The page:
By K. Richard Douglas
The Ozarks is a region of the country that includes the Ozark Mountains and spans 93 counties in four states: Missouri, Arkansas, Oklahoma and Kansas. The region offers many attractions for tourists.
Lake of the Ozarks, in the heart of Missouri, offers boating, golfing, fishing and shopping. Resorts, cottages, parks, caves and waterparks are just some of the area’s attractions.
Serving the health care needs of veterans in this beautiful area of the country is the Veterans Health Care System of the Ozarks.
Serving the medical equipment management needs of the system is the biomedical engineering department. The team serves facilities in three states.
“The Veterans Health Care System of the Ozarks (VHSO) consists of one Veterans Health Administration (VHA) facility located in Fayetteville, Arkansas, and seven community-based outpatient clinics (CBOCs) in Fort Smith, Harrison, and Ozark, Arkansas; Branson, Springfield, and Joplin, Missouri; and Jay, Oklahoma. All clinics are VA staff, except for Harrison, Arkansas, which is contract staff,” says Jane Lacson, MS, CCE, CHTM, chief of biomedical engineering for the system.
Lacson says that the seven CBOCs serve veterans in north and west Arkansas, southwest Missouri and east Oklahoma.
“There are two Vet Centers in VHSO’s catchment area, one located in Fayetteville, Arkansas and the second in Springfield, Missouri. There are also two State Veterans Homes in the VHSO catchment area: one in Mt. Vernon, Missouri; and one in Fayetteville, Arkansas,” Lacson says.
VHSO is a 78-bed acute care facility classified as a Level 1C on the VA Complexity Model.
“Comprehensive health care is provided through primary and secondary care in areas of medicine, surgery, mental health, physical therapy, neurology, audiology and speech pathology, dentistry, ophthalmology, oncology and women’s health. Referrals are made to tertiary care facilities. VHSO is part of the South-Central VA Health Care Network (VISN 16), which includes facilities in Arkansas, Alabama, Louisiana, Mississippi, Texas and Florida,” Lacson explains.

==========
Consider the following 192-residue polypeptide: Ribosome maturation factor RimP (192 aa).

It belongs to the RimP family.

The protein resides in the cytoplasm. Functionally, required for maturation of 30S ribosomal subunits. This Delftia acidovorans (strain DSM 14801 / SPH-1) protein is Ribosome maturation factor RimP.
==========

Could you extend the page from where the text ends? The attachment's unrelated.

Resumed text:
Besides Lacson, the team is composed of Biomedical Equipment Support Specialist (Information Technology) Ralph Newman and biomedical equipment support specialists Michael Alf; Robert Casey, CBET; Tom Chapman, CBET; Sergio Cruz-Camacho; Russ Powell and Gerald Williams.
The department manages service contracts with the help of the contracting office.
“The period of performance for these contracts are managed so as to not have a lapse in coverage. Each of the staff members in the biomed department have their contracting officer’s representative (COR) certificate and they manage their individual contracts,” Lacson says.
She says that the major responsibilities and duties of the COR are to manage the activities of the work conducted by the contractor, overall contract performance, to financially accept/reject invoices made against the contract and to create procurement packages for the contract.
Data collection is accomplished using Maximo, which is their CMMS. They have utilized this system for the past three years.
“All this data is pulled into a central database where the VHA Analytics team creates tools and reports, available on a local, VISN and national level that are used to monitor key performance indicators and benchmark performance data against like sites. A site has the ability to look at the KPI Dashboard which includes categories of safety and risk management, process and quality, employee learning and growth, and customer satisfaction,” Lacson says.
Making Facilities COVID-Ready and Saving Money